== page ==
// Save the new gl_Position with the custom w component
gl_Position = vec4(transformedPosition.xyz, w);
``````

### The results

View on JSFiddle See that small dark blue triangle? That's an additional face added to our object because the rotation of our shape has caused that corner to extend outside clip space, thus causing the corner to be clipped away. See Perspective projection matrix below for an introduction to how to use more complex matrices to help control and prevent clipping.

### Exercise

If that sounds a little abstract, open up the vertex shader and play around with the scale factor and watch how it shrinks vertices more towards the surface. Completely change the w component values for really trippy representations of space.

In the next section we'll take this step of copying Z into the w slot and turn it into a matrix.

## Simple projection

The last step of filling in the w component can actually be accomplished with a simple matrix. Start with the identity matrix:

js

``````const identity = [1, 0, 0, 0, 0, 1, 0, 0, 0, 0, 1, 0, 0, 0, 0, 1];

MDN.multiplyPoint(identity, [2, 3, 4, 1]);
//> [2, 3, 4, 1]
``````

Then move the last column's 1 up one space.

js

``````const copyZ = [1, 0, 0, 0, 0, 1, 0, 0, 0, 0, 1, 1, 0, 0, 0, 0];

MDN.multiplyPoint(copyZ, [2, 3, 4, 1]);
//> [2, 3, 4, 4]
``````

However in the last example we performed `(z + 1) * scaleFactor`:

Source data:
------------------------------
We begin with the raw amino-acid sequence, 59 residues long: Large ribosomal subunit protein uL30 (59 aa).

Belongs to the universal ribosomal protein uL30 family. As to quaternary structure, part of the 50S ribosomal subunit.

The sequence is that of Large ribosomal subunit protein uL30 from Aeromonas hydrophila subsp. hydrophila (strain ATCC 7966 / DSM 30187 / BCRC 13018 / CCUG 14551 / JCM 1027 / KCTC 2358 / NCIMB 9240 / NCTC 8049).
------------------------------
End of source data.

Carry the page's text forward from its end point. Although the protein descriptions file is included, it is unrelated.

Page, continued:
js

``````const scaleFactor = 0.5;

const simpleProjection = [
1,
0,
0,
0,
0,
1,
0,
0,
0,
0,
1,
scaleFactor,
0,
0,
0,
scaleFactor,
];

MDN.multiplyPoint(simpleProjection, [2, 3, 4, 1]);
//> [2, 3, 4, 2.5]
``````

Breaking it out a little further we can see how this works:

js

``````let x = 2 * 1 + 3 * 0 + 4 * 0 + 1 * 0;
let y = 2 * 0 + 3 * 1 + 4 * 0 + 1 * 0;
let z = 2 * 0 + 3 * 0 + 4 * 1 + 1 * 0;
let w = 2 * 0 + 3 * 0 + 4 * scaleFactor + 1 * scaleFactor;
``````

The last line could be simplified to:

js

``````w = 4 * scaleFactor + 1 * scaleFactor;
``````

Then factoring out the scaleFactor, we get this:

js

``````w = (4 + 1) * scaleFactor;
``````

Which is exactly the same as the `(z + 1) * scaleFactor` that we used in the previous example.

In the box demo, an additional `computeSimpleProjectionMatrix()` method is added. This is called in the `draw()` method and has the scale factor passed to it. The result should be identical to the last example:

js

``````CubeDemo.prototype.computeSimpleProjectionMatrix = function (scaleFactor) {
this.transforms.projection = [
1,
0,
0,
0,
0,
1,
0,
0,
0,
0,
1,
scaleFactor,
0,
0,
0,
scaleFactor,
];
};
``````

Although the result is identical, the important step here is in the vertex shader. Rather than modifying the vertex directly, it gets multiplied by an additional projection matrix, which (as the name suggests) projects 3D points onto a 2D drawing surface:

glsl

``````// Make sure to read the transformations in reverse order
gl_Position = projection * model * vec4(position, 1.0);
``````

### The results

View on JSFiddle ## The viewing frustum